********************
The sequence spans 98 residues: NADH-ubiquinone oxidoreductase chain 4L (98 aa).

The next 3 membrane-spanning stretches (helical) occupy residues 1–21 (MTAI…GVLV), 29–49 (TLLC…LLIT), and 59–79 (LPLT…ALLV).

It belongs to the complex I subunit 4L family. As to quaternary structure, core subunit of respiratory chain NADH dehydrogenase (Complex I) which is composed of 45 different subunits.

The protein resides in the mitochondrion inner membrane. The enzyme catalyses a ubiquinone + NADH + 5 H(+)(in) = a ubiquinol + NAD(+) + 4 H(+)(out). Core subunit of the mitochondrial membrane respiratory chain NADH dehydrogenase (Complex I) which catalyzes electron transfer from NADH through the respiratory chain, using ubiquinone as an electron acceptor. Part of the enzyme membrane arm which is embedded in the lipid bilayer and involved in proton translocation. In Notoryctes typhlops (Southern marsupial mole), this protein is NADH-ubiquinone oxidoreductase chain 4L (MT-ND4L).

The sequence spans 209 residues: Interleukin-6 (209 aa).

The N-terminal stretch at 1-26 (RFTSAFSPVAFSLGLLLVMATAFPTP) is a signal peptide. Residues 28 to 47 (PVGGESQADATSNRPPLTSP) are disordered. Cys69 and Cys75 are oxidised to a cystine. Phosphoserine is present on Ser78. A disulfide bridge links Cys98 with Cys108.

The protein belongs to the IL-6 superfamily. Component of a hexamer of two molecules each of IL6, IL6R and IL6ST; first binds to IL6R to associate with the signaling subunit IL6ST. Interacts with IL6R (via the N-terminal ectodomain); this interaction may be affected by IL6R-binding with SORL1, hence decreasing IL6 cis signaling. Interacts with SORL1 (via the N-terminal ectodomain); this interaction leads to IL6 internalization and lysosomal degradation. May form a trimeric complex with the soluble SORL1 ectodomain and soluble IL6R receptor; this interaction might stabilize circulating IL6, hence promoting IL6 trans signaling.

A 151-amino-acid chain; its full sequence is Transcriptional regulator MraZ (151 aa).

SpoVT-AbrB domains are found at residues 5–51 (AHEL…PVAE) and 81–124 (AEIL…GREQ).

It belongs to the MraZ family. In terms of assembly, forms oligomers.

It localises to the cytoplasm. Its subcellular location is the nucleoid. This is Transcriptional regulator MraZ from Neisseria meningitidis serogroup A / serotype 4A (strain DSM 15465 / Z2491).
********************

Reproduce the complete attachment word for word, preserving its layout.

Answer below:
The sequence spans 98 residues: NADH-ubiquinone oxidoreductase chain 4L (98 aa).

The next 3 membrane-spanning stretches (helical) occupy residues 1–21 (MTAI…GVLV), 29–49 (TLLC…LLIT), and 59–79 (LPLT…ALLV).

It belongs to the complex I subunit 4L family. As to quaternary structure, core subunit of respiratory chain NADH dehydrogenase (Complex I) which is composed of 45 different subunits.

The protein resides in the mitochondrion inner membrane. The enzyme catalyses a ubiquinone + NADH + 5 H(+)(in) = a ubiquinol + NAD(+) + 4 H(+)(out). Core subunit of the mitochondrial membrane respiratory chain NADH dehydrogenase (Complex I) which catalyzes electron transfer from NADH through the respiratory chain, using ubiquinone as an electron acceptor. Part of the enzyme membrane arm which is embedded in the lipid bilayer and involved in proton translocation. In Notoryctes typhlops (Southern marsupial mole), this protein is NADH-ubiquinone oxidoreductase chain 4L (MT-ND4L).

The sequence spans 209 residues: Interleukin-6 (209 aa).

The N-terminal stretch at 1-26 (RFTSAFSPVAFSLGLLLVMATAFPTP) is a signal peptide. Residues 28 to 47 (PVGGESQADATSNRPPLTSP) are disordered. Cys69 and Cys75 are oxidised to a cystine. Phosphoserine is present on Ser78. A disulfide bridge links Cys98 with Cys108.

The protein belongs to the IL-6 superfamily. Component of a hexamer of two molecules each of IL6, IL6R and IL6ST; first binds to IL6R to associate with the signaling subunit IL6ST. Interacts with IL6R (via the N-terminal ectodomain); this interaction may be affected by IL6R-binding with SORL1, hence decreasing IL6 cis signaling. Interacts with SORL1 (via the N-terminal ectodomain); this interaction leads to IL6 internalization and lysosomal degradation. May form a trimeric complex with the soluble SORL1 ectodomain and soluble IL6R receptor; this interaction might stabilize circulating IL6, hence promoting IL6 trans signaling.

A 151-amino-acid chain; its full sequence is Transcriptional regulator MraZ (151 aa).

SpoVT-AbrB domains are found at residues 5–51 (AHEL…PVAE) and 81–124 (AEIL…GREQ).

It belongs to the MraZ family. In terms of assembly, forms oligomers.

It localises to the cytoplasm. Its subcellular location is the nucleoid. This is Transcriptional regulator MraZ from Neisseria meningitidis serogroup A / serotype 4A (strain DSM 15465 / Z2491).